Let’s start with the FYI….So Give It 100 made some changes to their site based on user feedback. Now, instead of being able to catch-up missed days the count starts from wherever you left off. I missed most of the week so while this should be CI#76 on the Give It 100 site, it’s video 73. I haven’t quite decided what to do about the mismatched numbers. I’ll think on it more tomorrow.
Now about the research…
So I read an article about the vitamins and minerals the thyroid uses to process the hormones and how in Hashimoto’s Thyroiditis patients those nutrients are often in short supply. Of course, I started wondering how my own records stack up to the claim of the article.
Thank God (no that is not a vain comment) I have been keeping excellent records with Fitday.com and can access the breakdown of these specific nutrients with just a few clicks of my mouse.
The results were very interesting. I was able to undercover a correlation between lower levels of some of the nutrients and dismal to non-existent weight loss. Conversely, I found higher levels correlated with better results.
Hummmmmmmmmm, very, very interesting.
Oh you know I’m going to follow this and see where it goes.
For over a decade I have said, “It doesn’t seem to matter how many calories I eat because there is no rhyme or reason to my body losing weight.” There was even a time about eight years ago I proved I could gain AND lose weight eating an average of 1800 calories. I never could figure why.
This has been my “normal” weight loss story since 2002.
Yeah, TWELVE YEARS!!!!
I did everything I could think of to switch things up to find the “magic” my body needed. I never found the “it” I was searching for simply because the only thing I could prove is it really did not matter how much I exercised or what sort of food plan I followed my average remained about one pound per month.
My inability to find the “it” is what lead me to almost have weight loss surgery last year. However, interestingly enough on the advice of several fellow Hashimoto’s Thyroiditis patients who have had weight loss surgery and are still battling to lose weight and whose universal recommendation was to not follow with surgery through without a good endocrinologist on my team; I decided to step back and continue to work on finding the right specialist to make sure such a drastic intervention would not be fruitless. My current doctor is not a specialist and refuses to re-test my antibody levels since my TSH is “normal.” I know, I know…You’re screaming at the screen.
At least for the time being, it was the right decision because there is nothing to convince me my thyroid is working properly if my body is failing to release weight while having a “normal” TSH, a reduced calorie diet, and sufficient exercise.
This feels like the closest to “it” I have ever come. It makes all the randomness make sense. If my body doesn’t have the right micronutrients my thyroid needs to function at optimum levels then it really isn’t going to matter what I do. Broken things do not work until they are fixed…all the way fixed. It is a universal law. All the mornings I started at the amber pill bottle and wondered what was wrong with the pills and my body.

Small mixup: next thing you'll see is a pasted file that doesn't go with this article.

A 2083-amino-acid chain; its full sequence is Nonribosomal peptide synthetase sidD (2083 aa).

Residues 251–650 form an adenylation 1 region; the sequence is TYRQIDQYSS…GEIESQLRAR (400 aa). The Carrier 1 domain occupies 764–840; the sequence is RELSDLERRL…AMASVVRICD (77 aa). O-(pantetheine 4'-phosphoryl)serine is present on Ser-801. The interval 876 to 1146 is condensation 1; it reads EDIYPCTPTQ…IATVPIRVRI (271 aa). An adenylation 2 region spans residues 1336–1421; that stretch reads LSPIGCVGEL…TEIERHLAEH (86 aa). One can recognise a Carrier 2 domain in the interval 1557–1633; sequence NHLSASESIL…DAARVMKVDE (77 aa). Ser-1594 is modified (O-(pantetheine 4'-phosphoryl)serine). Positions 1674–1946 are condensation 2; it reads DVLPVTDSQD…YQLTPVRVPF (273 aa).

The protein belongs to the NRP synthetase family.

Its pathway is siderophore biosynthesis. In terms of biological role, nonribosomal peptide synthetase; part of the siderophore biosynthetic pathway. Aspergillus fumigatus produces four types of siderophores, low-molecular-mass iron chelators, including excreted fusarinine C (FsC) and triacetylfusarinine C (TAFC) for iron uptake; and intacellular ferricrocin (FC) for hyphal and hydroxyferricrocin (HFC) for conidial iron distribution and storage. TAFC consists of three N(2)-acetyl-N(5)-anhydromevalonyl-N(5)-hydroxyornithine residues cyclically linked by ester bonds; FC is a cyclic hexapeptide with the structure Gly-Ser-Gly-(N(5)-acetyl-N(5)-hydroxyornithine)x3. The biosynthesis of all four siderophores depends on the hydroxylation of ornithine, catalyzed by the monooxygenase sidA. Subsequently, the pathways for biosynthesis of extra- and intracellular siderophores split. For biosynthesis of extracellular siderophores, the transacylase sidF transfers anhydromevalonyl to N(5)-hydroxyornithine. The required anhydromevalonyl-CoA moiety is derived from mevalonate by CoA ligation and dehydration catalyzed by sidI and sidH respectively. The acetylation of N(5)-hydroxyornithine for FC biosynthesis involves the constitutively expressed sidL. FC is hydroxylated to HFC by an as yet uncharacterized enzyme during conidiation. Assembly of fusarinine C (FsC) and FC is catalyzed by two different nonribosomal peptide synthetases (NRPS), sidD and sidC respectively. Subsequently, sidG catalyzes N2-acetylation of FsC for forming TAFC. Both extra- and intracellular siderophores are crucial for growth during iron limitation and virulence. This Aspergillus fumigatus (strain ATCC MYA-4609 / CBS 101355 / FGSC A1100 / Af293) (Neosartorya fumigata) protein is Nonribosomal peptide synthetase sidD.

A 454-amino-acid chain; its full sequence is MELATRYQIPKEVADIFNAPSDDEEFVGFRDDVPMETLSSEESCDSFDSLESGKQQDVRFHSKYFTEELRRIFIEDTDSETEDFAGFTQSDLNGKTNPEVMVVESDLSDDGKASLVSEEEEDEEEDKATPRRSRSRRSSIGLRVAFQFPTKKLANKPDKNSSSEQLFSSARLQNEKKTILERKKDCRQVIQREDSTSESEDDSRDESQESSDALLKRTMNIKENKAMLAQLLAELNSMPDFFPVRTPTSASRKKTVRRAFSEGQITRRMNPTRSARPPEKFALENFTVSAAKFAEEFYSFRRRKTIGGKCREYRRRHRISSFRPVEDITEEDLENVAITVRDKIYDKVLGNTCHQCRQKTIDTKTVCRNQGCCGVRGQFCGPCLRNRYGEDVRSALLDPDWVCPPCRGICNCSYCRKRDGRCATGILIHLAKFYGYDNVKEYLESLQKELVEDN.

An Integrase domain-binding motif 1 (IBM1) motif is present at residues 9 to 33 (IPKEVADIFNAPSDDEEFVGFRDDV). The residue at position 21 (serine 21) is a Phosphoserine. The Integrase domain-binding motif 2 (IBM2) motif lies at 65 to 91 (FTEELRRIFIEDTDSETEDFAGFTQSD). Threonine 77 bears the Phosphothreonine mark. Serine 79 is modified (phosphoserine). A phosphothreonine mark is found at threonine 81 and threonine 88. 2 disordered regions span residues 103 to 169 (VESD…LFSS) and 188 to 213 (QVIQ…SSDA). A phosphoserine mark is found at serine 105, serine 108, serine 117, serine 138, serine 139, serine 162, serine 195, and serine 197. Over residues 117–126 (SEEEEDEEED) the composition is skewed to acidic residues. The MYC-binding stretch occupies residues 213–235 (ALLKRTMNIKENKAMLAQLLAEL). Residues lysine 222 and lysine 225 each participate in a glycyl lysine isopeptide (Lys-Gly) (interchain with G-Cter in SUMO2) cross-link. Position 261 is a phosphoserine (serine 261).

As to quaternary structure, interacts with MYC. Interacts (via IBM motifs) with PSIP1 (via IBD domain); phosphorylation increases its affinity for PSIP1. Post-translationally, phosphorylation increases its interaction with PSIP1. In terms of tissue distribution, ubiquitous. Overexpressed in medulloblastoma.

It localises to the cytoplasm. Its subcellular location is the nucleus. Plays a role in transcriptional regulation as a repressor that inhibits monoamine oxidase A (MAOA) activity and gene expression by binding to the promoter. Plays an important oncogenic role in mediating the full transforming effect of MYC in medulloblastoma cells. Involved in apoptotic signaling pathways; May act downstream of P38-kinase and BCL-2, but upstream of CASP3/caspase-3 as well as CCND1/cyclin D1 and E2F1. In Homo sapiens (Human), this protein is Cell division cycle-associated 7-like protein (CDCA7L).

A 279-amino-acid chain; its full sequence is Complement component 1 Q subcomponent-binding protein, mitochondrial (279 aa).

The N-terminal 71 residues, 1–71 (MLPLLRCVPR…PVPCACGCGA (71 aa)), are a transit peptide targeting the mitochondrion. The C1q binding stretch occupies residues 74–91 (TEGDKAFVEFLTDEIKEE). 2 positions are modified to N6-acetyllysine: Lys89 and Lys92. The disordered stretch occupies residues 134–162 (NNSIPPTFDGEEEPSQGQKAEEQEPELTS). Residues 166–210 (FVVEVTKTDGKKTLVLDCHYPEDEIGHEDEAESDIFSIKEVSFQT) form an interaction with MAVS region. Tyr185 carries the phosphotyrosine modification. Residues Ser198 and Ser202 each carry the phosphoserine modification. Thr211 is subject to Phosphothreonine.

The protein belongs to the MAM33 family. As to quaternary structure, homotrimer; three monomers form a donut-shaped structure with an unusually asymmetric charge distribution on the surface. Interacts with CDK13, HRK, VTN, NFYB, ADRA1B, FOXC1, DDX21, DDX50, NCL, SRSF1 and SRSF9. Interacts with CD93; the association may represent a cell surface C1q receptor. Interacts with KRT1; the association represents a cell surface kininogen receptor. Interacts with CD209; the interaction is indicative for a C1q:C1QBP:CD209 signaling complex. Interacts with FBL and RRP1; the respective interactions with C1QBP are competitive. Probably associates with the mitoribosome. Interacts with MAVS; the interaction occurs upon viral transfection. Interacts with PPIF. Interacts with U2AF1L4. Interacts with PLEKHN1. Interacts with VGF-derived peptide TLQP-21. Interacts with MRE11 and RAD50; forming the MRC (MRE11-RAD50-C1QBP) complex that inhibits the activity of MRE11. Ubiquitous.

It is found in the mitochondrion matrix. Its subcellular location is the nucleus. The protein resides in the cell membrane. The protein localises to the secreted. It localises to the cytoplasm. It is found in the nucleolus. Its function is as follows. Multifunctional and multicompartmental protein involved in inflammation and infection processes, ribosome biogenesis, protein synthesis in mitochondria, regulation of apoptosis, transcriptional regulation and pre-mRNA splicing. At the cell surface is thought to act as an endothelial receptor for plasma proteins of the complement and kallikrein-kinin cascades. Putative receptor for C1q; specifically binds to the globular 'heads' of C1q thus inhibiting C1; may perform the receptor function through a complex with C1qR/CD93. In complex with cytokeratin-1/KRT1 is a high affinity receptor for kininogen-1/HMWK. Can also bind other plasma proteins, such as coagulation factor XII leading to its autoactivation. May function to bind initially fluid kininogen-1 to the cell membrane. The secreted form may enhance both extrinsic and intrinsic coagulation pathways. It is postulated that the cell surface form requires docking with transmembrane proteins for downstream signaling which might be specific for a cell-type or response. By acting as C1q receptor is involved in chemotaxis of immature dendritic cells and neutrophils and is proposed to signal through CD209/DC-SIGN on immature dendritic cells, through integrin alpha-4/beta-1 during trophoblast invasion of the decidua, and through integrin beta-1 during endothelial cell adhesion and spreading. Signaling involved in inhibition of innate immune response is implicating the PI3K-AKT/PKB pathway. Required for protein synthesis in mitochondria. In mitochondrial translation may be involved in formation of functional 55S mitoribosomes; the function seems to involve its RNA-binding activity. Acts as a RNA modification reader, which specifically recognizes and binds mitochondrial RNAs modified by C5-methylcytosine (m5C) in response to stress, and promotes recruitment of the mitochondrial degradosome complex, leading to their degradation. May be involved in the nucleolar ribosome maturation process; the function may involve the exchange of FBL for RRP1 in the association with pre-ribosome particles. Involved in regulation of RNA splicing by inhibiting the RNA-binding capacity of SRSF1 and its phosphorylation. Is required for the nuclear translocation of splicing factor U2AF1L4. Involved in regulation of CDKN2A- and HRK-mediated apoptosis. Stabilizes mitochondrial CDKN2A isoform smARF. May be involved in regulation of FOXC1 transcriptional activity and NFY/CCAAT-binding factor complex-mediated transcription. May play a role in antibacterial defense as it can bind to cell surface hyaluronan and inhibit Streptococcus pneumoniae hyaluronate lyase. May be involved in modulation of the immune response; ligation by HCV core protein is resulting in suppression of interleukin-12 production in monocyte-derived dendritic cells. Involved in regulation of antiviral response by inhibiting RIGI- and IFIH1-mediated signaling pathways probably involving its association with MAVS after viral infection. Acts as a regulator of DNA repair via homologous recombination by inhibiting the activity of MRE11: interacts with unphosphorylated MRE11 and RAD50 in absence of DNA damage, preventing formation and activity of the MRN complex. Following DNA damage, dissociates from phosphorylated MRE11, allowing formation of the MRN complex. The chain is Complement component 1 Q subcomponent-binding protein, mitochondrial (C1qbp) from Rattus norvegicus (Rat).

“Why can’t you get along?”
I swallowed those pills every morning without the least bit of faith they would actually work. They weren’t working…together. I have known it for a decade.
Tonight is the first time any of my experience makes the tiniest sliver of sense.
As I looked up each nutrient, suddenly some of my food cravings made sense.
I actually get a little twitchy and sad if I go too many days without carrots. You read that right, carrots.
I crave them more than chocolate.
Carrots give my body Vitamin A.
Second to carrots, my body screams for peppers. Peppers give my body Vitamin C and anatabine, which helps negate the effects of the thyroid antibodies my body produces. I have craved peppers my whole life. As a child, I would rather have a sweet green pepper than an apple any day. The substance is also in potatoes (and all others in Solanaceae family). Do you remember I devoted an entire post to the lovely vegetable. As it turns out, research has proven anatabine and vitamins A and D combine to combat inflammation.
If you are reading this and have fibromyalgia, apparently the “rule” to avoid the Solanaceae family, also known as nightshades, could actually be pain increasing and potentially dangerous dietary advice if you also have Hashi’s. Furthermore, one of the commonalities between the two diseases is gut absorption problems so it likely we need more than the RDA of each nutrient to actually “get” what our bodies need.
Interestingly enough, according to the article I linked anatabine is also present in another nightshade, tobacco, and most Hashi’s patients report a worsening of symptoms after quitting smoking.
Guess when I was at a normal weight?
The same freakin’ period of time I was a smoker.
When did I balloon up and suddenly become “unable” to lose weight?
Yep, when I quit smoking.
Another of my must have foods are nuts and seeds. These little gems are chock full of three of the other key nutrients–Vitamin E, selenium, and manganese–and I eat them regularly. Cravings for them are not as strong as carrots but I do notice I “need” them from time to time. Without them even a normal thyroid will struggle and those with a compromised thyroid may never find relief from their symptoms.
Is it possible my body is actually pretty smart?
My body…the one I have spent the last decade bitching about…smart?
Is the morale of this story: NEVER GIVE UP!
So it seems…on both counts.
Disclaimer: I am not a medical professional. I am a frustrated and seeking patient. No information in this post is meant to be or substitute for medical advice. Please consult your doctor about all medical decisions including dietary changes.